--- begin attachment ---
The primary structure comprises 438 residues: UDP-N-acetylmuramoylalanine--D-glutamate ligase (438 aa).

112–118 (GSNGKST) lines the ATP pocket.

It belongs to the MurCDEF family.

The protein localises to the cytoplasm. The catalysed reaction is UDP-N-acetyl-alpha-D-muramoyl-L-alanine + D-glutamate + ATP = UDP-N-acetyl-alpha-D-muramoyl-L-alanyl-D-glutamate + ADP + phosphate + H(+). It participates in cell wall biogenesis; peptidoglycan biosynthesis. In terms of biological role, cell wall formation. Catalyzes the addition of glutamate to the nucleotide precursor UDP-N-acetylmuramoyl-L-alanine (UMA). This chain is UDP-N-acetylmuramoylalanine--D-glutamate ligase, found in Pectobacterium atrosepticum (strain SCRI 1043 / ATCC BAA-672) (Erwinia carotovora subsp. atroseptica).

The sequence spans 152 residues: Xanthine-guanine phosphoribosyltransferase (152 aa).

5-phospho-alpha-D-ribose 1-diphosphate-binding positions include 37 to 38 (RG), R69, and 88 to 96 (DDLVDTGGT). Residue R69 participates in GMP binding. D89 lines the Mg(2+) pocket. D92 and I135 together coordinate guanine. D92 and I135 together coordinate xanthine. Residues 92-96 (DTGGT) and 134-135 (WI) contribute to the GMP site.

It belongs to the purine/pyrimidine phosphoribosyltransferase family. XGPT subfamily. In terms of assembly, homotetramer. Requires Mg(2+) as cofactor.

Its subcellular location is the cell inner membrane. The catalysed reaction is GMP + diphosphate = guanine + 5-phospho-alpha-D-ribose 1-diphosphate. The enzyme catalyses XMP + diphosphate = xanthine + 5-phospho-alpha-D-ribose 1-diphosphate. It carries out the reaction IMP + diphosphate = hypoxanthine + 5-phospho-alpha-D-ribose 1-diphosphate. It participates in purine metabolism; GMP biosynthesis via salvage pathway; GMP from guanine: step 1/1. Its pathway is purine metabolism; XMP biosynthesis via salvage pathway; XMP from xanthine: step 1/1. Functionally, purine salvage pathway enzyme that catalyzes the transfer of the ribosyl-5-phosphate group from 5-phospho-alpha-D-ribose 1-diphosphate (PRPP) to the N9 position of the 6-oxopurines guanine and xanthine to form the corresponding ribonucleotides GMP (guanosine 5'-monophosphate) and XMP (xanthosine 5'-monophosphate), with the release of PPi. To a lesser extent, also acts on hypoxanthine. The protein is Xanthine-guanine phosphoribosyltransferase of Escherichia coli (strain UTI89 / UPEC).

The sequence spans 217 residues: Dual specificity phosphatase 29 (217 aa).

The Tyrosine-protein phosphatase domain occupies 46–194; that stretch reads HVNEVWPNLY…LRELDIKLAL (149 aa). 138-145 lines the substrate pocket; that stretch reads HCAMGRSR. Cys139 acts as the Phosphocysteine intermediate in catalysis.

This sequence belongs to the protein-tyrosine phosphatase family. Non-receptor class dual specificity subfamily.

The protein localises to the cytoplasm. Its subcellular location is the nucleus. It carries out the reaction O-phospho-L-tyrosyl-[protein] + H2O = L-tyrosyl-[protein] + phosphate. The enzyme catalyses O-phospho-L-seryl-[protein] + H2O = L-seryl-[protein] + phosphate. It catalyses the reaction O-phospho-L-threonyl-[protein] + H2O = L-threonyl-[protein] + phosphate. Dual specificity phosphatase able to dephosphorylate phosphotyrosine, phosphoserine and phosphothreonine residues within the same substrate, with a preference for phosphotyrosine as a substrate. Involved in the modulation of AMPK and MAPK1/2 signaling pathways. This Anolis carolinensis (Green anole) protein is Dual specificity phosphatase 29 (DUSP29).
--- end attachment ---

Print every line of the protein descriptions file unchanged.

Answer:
The primary structure comprises 438 residues: UDP-N-acetylmuramoylalanine--D-glutamate ligase (438 aa).

112–118 (GSNGKST) lines the ATP pocket.

It belongs to the MurCDEF family.

The protein localises to the cytoplasm. The catalysed reaction is UDP-N-acetyl-alpha-D-muramoyl-L-alanine + D-glutamate + ATP = UDP-N-acetyl-alpha-D-muramoyl-L-alanyl-D-glutamate + ADP + phosphate + H(+). It participates in cell wall biogenesis; peptidoglycan biosynthesis. In terms of biological role, cell wall formation. Catalyzes the addition of glutamate to the nucleotide precursor UDP-N-acetylmuramoyl-L-alanine (UMA). This chain is UDP-N-acetylmuramoylalanine--D-glutamate ligase, found in Pectobacterium atrosepticum (strain SCRI 1043 / ATCC BAA-672) (Erwinia carotovora subsp. atroseptica).

The sequence spans 152 residues: Xanthine-guanine phosphoribosyltransferase (152 aa).

5-phospho-alpha-D-ribose 1-diphosphate-binding positions include 37 to 38 (RG), R69, and 88 to 96 (DDLVDTGGT). Residue R69 participates in GMP binding. D89 lines the Mg(2+) pocket. D92 and I135 together coordinate guanine. D92 and I135 together coordinate xanthine. Residues 92-96 (DTGGT) and 134-135 (WI) contribute to the GMP site.

It belongs to the purine/pyrimidine phosphoribosyltransferase family. XGPT subfamily. In terms of assembly, homotetramer. Requires Mg(2+) as cofactor.

Its subcellular location is the cell inner membrane. The catalysed reaction is GMP + diphosphate = guanine + 5-phospho-alpha-D-ribose 1-diphosphate. The enzyme catalyses XMP + diphosphate = xanthine + 5-phospho-alpha-D-ribose 1-diphosphate. It carries out the reaction IMP + diphosphate = hypoxanthine + 5-phospho-alpha-D-ribose 1-diphosphate. It participates in purine metabolism; GMP biosynthesis via salvage pathway; GMP from guanine: step 1/1. Its pathway is purine metabolism; XMP biosynthesis via salvage pathway; XMP from xanthine: step 1/1. Functionally, purine salvage pathway enzyme that catalyzes the transfer of the ribosyl-5-phosphate group from 5-phospho-alpha-D-ribose 1-diphosphate (PRPP) to the N9 position of the 6-oxopurines guanine and xanthine to form the corresponding ribonucleotides GMP (guanosine 5'-monophosphate) and XMP (xanthosine 5'-monophosphate), with the release of PPi. To a lesser extent, also acts on hypoxanthine. The protein is Xanthine-guanine phosphoribosyltransferase of Escherichia coli (strain UTI89 / UPEC).

The sequence spans 217 residues: Dual specificity phosphatase 29 (217 aa).

The Tyrosine-protein phosphatase domain occupies 46–194; that stretch reads HVNEVWPNLY…LRELDIKLAL (149 aa). 138-145 lines the substrate pocket; that stretch reads HCAMGRSR. Cys139 acts as the Phosphocysteine intermediate in catalysis.

This sequence belongs to the protein-tyrosine phosphatase family. Non-receptor class dual specificity subfamily.

The protein localises to the cytoplasm. Its subcellular location is the nucleus. It carries out the reaction O-phospho-L-tyrosyl-[protein] + H2O = L-tyrosyl-[protein] + phosphate. The enzyme catalyses O-phospho-L-seryl-[protein] + H2O = L-seryl-[protein] + phosphate. It catalyses the reaction O-phospho-L-threonyl-[protein] + H2O = L-threonyl-[protein] + phosphate. Dual specificity phosphatase able to dephosphorylate phosphotyrosine, phosphoserine and phosphothreonine residues within the same substrate, with a preference for phosphotyrosine as a substrate. Involved in the modulation of AMPK and MAPK1/2 signaling pathways. This Anolis carolinensis (Green anole) protein is Dual specificity phosphatase 29 (DUSP29).